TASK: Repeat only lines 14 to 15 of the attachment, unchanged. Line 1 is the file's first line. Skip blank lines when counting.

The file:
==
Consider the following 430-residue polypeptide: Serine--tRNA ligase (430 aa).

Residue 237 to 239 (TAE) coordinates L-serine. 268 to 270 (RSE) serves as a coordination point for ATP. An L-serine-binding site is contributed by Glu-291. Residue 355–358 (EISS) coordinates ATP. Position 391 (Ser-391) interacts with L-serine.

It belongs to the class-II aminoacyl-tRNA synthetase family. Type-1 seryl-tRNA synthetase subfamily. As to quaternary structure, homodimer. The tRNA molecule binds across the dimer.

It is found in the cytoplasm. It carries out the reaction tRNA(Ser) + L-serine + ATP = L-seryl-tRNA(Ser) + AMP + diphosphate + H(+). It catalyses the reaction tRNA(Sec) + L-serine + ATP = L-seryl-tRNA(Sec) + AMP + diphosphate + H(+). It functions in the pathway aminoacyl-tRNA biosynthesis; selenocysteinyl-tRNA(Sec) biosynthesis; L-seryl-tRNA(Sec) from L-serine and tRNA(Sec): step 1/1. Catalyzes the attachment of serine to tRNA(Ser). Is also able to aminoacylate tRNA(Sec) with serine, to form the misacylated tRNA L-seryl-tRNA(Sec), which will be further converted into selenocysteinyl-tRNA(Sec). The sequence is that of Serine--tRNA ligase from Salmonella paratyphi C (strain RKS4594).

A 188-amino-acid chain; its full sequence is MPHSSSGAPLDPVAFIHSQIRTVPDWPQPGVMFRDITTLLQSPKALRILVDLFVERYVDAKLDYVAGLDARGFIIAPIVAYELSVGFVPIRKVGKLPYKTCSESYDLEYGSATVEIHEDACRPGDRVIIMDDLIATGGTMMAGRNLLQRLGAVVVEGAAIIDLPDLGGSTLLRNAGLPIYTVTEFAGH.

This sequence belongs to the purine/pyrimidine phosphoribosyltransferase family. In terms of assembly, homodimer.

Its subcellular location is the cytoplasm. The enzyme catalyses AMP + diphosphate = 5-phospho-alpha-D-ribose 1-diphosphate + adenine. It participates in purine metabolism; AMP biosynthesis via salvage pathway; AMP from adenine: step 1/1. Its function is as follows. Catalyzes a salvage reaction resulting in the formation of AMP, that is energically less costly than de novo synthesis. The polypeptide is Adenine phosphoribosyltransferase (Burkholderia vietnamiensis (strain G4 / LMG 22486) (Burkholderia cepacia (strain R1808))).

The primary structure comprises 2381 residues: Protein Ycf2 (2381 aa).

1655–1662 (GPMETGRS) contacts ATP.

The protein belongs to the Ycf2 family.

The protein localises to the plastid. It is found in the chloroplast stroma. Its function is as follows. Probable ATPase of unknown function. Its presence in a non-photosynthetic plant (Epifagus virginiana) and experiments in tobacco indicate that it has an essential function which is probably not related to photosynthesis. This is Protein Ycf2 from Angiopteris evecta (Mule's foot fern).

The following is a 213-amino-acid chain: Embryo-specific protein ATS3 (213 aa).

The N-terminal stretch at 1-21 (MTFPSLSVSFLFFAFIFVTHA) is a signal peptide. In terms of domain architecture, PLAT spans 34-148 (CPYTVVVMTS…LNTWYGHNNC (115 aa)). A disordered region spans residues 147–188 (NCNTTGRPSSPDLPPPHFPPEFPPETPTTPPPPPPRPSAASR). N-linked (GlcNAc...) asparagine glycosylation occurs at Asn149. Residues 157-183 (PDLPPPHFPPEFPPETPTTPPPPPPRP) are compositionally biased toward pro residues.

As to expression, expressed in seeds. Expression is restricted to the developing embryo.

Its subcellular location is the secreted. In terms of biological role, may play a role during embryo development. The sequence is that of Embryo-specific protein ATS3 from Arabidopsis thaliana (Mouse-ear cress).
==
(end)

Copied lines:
As to expression, expressed in seeds. Expression is restricted to the developing embryo.

Its subcellular location is the secreted. In terms of biological role, may play a role during embryo development. The sequence is that of Embryo-specific protein ATS3 from Arabidopsis thaliana (Mouse-ear cress).